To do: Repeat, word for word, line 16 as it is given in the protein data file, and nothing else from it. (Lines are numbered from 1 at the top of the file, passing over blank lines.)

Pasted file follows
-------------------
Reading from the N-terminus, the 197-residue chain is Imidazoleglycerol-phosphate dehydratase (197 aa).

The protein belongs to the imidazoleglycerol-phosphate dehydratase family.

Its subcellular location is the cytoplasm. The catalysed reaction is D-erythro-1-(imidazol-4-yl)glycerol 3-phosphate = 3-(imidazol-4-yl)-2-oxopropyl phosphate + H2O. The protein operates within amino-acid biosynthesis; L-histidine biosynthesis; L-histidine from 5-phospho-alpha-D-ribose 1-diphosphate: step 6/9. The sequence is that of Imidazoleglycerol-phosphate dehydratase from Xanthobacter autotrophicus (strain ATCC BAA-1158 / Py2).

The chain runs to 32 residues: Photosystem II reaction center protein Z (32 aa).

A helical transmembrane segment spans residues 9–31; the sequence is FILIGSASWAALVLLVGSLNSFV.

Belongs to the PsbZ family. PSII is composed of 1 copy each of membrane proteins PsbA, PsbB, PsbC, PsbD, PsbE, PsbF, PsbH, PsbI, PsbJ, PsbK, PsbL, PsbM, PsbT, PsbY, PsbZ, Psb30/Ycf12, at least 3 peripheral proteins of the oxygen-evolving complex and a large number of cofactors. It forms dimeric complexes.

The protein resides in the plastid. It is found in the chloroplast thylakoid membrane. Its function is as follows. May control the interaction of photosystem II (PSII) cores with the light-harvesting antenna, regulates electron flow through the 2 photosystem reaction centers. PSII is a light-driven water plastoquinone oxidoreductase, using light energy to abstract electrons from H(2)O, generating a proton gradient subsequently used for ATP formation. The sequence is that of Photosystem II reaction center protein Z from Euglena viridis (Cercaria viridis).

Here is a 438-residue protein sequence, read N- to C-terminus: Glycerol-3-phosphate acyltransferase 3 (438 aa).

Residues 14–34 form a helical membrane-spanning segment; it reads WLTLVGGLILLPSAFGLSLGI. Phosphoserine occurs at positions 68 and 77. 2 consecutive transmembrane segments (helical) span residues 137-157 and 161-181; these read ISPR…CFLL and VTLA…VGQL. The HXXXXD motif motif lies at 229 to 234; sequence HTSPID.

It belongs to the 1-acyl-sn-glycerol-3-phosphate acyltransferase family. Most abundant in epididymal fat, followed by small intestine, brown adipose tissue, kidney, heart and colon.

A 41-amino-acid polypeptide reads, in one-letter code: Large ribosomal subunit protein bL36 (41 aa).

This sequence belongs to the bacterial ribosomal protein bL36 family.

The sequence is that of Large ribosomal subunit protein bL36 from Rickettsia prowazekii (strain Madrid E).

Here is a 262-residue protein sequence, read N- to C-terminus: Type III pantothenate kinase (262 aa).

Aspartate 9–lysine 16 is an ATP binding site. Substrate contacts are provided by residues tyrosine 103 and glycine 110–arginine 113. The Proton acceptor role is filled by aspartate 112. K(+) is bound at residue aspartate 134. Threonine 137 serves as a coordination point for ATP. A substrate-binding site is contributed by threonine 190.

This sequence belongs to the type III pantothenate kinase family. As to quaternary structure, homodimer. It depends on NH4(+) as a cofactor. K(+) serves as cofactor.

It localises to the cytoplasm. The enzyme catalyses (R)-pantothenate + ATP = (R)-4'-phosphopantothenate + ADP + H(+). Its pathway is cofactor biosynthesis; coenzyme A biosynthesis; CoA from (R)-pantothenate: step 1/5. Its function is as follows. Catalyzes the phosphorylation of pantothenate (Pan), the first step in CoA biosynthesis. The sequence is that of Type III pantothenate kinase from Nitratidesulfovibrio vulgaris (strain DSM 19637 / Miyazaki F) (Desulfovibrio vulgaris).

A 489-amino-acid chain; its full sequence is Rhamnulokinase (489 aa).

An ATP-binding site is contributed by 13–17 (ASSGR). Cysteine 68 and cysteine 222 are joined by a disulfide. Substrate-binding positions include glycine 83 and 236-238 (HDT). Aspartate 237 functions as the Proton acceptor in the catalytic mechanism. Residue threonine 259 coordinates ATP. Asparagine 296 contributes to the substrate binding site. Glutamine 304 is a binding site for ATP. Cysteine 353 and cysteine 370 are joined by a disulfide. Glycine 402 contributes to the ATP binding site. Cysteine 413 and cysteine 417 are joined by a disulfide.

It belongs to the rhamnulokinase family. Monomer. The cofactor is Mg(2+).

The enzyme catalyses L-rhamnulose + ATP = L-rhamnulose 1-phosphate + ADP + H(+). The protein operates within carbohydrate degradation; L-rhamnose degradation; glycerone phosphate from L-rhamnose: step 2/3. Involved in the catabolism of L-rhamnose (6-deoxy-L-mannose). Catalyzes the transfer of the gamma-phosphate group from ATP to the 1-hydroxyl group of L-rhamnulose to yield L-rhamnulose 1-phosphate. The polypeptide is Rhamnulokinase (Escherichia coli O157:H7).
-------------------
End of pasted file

This sequence belongs to the type III pantothenate kinase family. As to quaternary structure, homodimer. It depends on NH4(+) as a cofactor. K(+) serves as cofactor.